The Cystinosis Research Foundation’s mission is to support bench, clinical and translational cystinosis research to find better treatments and a cure for cystinosis. Funding quality cystinosis research studies remains a priority and is an ongoing process. The CRF announces global calls for research proposals bi-annually in the spring and fall of each year. After review and recommendations by our Scientific Review Board, research grants are issued. In 2006, the CRF established the first Cystinosis Research Fellowship Program designed to support scientists and new researchers who have an interest in cystinosis research.
To date, the CRF has funded and committed over $61 million to cystinosis research and has awarded 206 research studies and fellowships in 12 countries. CRF-funded researchers have published 91 articles in prestigious, top-rated journals. Those articles, available to everyone in the world, have added to the understanding of the pathogenesis of cystinosis.
Today, with the support of our partners, friends, and community we have significantly changed the course of cystinosis research. Our funding efforts have allowed talented doctors and researchers in the area of cystinosis to initiate novel research studies and to advance their research efforts.
We have reached important CRF milestones in research developments and significant advancements in the treatment of cystinosis.
Stem Cell Gene Therapy
CRF began funding Dr. Stéphanie Cherqui at UC San Diego in 2007. We believed that the stem cell and gene therapy work that she was researching and focused on could be the cure for cystinosis. To date, CRF has issued over $5.78 million in grants for Dr. Cherqui’s work. Since that time, the seed money CRF provided has been leveraged by other funding agencies including CIRM (California Institute of Regenerative Medicine) and the NIH (National Institutes of Health). Although it was not an easy road to FDA approval, Dr. Cherqui remained committed to her work and in 2018, the FDA approved a clinical trial to test the stem cell treatment in six adult patients with cystinosis.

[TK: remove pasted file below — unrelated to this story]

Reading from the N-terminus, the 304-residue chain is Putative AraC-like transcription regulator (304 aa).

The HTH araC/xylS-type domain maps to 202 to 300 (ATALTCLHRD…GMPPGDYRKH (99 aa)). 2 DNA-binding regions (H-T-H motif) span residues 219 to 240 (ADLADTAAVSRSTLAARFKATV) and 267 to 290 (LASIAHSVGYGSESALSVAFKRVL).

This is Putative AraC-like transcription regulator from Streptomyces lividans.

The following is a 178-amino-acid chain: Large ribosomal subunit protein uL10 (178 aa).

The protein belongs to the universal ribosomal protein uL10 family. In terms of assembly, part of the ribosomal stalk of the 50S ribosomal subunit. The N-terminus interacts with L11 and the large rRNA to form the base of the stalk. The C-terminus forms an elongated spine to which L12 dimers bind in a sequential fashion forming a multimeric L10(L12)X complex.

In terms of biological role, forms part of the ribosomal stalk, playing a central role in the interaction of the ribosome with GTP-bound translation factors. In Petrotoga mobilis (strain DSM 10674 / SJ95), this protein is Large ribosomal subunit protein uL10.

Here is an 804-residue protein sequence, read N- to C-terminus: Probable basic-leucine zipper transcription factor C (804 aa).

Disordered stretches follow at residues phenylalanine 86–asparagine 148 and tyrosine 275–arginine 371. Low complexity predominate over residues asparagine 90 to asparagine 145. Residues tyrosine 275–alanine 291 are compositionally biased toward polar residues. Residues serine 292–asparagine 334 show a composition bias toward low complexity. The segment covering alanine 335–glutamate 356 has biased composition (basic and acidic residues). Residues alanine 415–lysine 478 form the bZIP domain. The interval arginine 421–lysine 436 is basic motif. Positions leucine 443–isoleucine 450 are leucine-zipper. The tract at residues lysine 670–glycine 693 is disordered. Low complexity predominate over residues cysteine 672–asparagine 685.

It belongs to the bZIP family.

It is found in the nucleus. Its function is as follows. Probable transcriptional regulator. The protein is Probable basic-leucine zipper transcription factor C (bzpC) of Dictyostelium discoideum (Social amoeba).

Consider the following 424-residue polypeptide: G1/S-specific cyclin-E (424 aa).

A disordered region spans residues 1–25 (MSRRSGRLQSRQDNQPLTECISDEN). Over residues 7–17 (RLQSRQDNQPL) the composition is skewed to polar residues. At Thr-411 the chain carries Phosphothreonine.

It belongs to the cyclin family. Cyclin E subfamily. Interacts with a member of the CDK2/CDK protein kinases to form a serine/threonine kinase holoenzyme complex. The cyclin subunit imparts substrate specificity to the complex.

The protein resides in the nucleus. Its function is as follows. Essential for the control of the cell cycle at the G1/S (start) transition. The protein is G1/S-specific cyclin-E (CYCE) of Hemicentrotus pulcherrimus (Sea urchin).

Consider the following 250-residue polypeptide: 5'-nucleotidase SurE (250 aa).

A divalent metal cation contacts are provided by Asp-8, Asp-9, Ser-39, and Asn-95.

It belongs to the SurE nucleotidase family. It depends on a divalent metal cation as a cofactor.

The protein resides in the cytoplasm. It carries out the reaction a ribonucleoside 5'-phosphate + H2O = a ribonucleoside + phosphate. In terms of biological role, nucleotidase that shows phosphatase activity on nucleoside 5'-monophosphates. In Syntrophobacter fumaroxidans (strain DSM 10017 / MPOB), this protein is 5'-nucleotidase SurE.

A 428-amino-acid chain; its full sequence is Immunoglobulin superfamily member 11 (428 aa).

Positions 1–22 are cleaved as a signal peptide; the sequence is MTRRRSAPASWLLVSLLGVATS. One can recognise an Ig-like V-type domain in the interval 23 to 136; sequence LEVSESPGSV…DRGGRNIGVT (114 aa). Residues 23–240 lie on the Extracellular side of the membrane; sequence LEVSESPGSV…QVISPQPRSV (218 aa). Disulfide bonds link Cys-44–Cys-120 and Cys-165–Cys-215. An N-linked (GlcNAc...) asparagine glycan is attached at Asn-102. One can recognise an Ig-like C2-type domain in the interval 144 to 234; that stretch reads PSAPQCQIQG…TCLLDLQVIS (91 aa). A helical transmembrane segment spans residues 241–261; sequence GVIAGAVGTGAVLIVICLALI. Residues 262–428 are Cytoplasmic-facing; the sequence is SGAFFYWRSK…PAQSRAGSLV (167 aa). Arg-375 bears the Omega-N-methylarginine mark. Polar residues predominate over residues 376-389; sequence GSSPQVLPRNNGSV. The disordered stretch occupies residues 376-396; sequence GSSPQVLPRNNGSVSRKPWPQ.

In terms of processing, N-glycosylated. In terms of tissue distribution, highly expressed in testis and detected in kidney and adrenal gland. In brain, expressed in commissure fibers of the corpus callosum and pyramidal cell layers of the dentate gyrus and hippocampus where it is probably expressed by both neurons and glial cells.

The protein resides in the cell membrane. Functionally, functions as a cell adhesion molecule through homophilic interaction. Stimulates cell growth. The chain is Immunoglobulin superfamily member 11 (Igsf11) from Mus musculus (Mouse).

The Phase I and II trial of the genetically-modified autologous stem cell transplant involves taking hematopoietic stem cells from the patient and genetically modifying them with a lentivirus vector to insert a correct copy of the cystinosis gene. These stem cells (without cystinosis) are then transplanted back into the patient.
In October 2019, the first patient was transplanted, in June 2020 the second patient was transplanted and in November 2020, the third patient was transplanted. We are pleased to report that all three patients are doing well and are off cysteamine treatment. We are optimistic that this treatment will stop the progression of cystinosis or be the cure for cystinosis. We are thankful to Dr. Cherqui who has dedicated her career to finding a cure for cystinosis.